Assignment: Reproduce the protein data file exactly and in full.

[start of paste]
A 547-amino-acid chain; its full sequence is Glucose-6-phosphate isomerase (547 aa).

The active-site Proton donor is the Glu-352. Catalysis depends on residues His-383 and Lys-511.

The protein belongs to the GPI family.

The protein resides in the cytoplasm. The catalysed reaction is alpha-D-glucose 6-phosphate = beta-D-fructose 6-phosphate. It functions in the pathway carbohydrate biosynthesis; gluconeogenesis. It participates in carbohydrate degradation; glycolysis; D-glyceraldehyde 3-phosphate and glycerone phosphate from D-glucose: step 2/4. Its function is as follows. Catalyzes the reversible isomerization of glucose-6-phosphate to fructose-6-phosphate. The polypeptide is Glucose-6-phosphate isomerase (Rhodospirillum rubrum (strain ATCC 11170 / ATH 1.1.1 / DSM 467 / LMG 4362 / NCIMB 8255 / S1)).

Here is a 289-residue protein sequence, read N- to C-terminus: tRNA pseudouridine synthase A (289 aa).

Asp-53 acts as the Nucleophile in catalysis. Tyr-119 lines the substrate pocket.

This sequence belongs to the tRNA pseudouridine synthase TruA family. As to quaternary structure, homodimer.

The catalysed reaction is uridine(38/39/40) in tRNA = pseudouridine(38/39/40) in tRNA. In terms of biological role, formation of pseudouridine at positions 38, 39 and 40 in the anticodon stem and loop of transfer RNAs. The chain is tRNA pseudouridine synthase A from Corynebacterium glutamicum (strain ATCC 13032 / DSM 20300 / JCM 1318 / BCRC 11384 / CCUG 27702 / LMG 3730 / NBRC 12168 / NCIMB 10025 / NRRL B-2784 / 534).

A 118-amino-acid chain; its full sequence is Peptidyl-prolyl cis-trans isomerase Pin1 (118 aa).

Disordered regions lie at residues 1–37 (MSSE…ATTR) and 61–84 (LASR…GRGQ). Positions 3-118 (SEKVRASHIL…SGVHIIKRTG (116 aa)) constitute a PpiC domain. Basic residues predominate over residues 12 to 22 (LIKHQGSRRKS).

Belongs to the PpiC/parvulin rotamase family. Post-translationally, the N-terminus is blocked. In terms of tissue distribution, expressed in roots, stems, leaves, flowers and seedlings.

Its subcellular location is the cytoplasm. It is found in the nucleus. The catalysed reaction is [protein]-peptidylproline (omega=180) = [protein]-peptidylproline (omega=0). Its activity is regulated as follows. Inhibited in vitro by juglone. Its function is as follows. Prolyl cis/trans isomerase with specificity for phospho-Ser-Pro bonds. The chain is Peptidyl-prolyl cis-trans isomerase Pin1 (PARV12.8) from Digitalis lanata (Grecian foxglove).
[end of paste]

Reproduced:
A 547-amino-acid chain; its full sequence is Glucose-6-phosphate isomerase (547 aa).

The active-site Proton donor is the Glu-352. Catalysis depends on residues His-383 and Lys-511.

The protein belongs to the GPI family.

The protein resides in the cytoplasm. The catalysed reaction is alpha-D-glucose 6-phosphate = beta-D-fructose 6-phosphate. It functions in the pathway carbohydrate biosynthesis; gluconeogenesis. It participates in carbohydrate degradation; glycolysis; D-glyceraldehyde 3-phosphate and glycerone phosphate from D-glucose: step 2/4. Its function is as follows. Catalyzes the reversible isomerization of glucose-6-phosphate to fructose-6-phosphate. The polypeptide is Glucose-6-phosphate isomerase (Rhodospirillum rubrum (strain ATCC 11170 / ATH 1.1.1 / DSM 467 / LMG 4362 / NCIMB 8255 / S1)).

Here is a 289-residue protein sequence, read N- to C-terminus: tRNA pseudouridine synthase A (289 aa).

Asp-53 acts as the Nucleophile in catalysis. Tyr-119 lines the substrate pocket.

This sequence belongs to the tRNA pseudouridine synthase TruA family. As to quaternary structure, homodimer.

The catalysed reaction is uridine(38/39/40) in tRNA = pseudouridine(38/39/40) in tRNA. In terms of biological role, formation of pseudouridine at positions 38, 39 and 40 in the anticodon stem and loop of transfer RNAs. The chain is tRNA pseudouridine synthase A from Corynebacterium glutamicum (strain ATCC 13032 / DSM 20300 / JCM 1318 / BCRC 11384 / CCUG 27702 / LMG 3730 / NBRC 12168 / NCIMB 10025 / NRRL B-2784 / 534).

A 118-amino-acid chain; its full sequence is Peptidyl-prolyl cis-trans isomerase Pin1 (118 aa).

Disordered regions lie at residues 1–37 (MSSE…ATTR) and 61–84 (LASR…GRGQ). Positions 3-118 (SEKVRASHIL…SGVHIIKRTG (116 aa)) constitute a PpiC domain. Basic residues predominate over residues 12 to 22 (LIKHQGSRRKS).

Belongs to the PpiC/parvulin rotamase family. Post-translationally, the N-terminus is blocked. In terms of tissue distribution, expressed in roots, stems, leaves, flowers and seedlings.

Its subcellular location is the cytoplasm. It is found in the nucleus. The catalysed reaction is [protein]-peptidylproline (omega=180) = [protein]-peptidylproline (omega=0). Its activity is regulated as follows. Inhibited in vitro by juglone. Its function is as follows. Prolyl cis/trans isomerase with specificity for phospho-Ser-Pro bonds. The chain is Peptidyl-prolyl cis-trans isomerase Pin1 (PARV12.8) from Digitalis lanata (Grecian foxglove).